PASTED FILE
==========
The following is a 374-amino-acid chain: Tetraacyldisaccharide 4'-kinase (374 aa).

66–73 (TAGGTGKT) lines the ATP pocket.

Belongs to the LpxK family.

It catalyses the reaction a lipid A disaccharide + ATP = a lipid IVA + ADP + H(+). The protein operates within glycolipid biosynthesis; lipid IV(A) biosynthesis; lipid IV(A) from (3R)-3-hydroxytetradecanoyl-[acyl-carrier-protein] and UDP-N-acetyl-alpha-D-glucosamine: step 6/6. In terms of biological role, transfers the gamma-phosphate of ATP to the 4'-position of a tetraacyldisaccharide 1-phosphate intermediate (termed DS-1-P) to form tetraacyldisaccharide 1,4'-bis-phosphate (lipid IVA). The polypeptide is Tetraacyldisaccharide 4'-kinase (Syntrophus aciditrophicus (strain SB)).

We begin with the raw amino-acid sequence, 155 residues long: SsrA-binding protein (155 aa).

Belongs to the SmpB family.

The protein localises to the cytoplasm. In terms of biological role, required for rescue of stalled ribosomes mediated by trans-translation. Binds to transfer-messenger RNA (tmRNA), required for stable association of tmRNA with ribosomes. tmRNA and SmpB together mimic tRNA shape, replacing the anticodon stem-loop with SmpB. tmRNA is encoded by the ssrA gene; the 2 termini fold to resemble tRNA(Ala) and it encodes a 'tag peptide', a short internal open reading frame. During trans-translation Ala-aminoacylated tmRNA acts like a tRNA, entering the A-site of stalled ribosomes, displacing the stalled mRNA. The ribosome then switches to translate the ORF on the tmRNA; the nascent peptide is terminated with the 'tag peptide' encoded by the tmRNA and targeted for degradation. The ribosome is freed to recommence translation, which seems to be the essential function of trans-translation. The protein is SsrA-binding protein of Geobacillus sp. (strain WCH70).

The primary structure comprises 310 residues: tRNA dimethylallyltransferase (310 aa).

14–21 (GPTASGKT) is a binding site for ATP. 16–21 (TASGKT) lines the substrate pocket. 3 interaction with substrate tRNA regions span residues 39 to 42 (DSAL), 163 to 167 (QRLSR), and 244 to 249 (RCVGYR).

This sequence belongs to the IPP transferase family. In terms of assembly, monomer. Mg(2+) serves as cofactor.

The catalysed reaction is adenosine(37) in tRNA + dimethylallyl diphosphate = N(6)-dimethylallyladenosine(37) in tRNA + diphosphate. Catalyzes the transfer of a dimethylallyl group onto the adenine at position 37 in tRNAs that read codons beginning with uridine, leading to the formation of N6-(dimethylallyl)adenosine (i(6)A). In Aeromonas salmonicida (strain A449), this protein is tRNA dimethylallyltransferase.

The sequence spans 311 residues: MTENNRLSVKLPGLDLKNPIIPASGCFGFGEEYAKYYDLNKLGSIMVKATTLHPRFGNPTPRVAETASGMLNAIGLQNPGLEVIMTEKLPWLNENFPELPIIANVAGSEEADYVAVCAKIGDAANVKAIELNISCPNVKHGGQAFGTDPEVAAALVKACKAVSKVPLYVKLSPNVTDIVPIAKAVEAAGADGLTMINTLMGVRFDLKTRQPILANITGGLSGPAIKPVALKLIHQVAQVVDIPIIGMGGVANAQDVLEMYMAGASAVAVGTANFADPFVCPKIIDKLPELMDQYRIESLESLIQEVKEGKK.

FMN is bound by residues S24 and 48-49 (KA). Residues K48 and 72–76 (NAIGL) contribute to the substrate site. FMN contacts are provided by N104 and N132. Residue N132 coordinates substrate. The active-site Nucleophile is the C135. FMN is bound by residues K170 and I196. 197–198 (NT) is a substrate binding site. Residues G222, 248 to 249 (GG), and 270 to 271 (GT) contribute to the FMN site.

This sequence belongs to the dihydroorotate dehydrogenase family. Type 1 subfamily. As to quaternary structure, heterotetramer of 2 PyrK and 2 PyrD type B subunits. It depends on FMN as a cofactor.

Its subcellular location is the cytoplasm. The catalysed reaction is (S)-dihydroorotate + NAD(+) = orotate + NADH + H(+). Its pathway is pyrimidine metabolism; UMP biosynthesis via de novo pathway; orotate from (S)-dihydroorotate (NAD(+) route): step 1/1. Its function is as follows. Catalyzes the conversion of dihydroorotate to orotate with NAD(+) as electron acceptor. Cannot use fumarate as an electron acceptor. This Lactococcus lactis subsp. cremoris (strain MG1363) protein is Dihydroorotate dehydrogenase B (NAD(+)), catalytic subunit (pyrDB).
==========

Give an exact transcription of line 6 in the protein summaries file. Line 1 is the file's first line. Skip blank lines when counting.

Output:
Belongs to the SmpB family.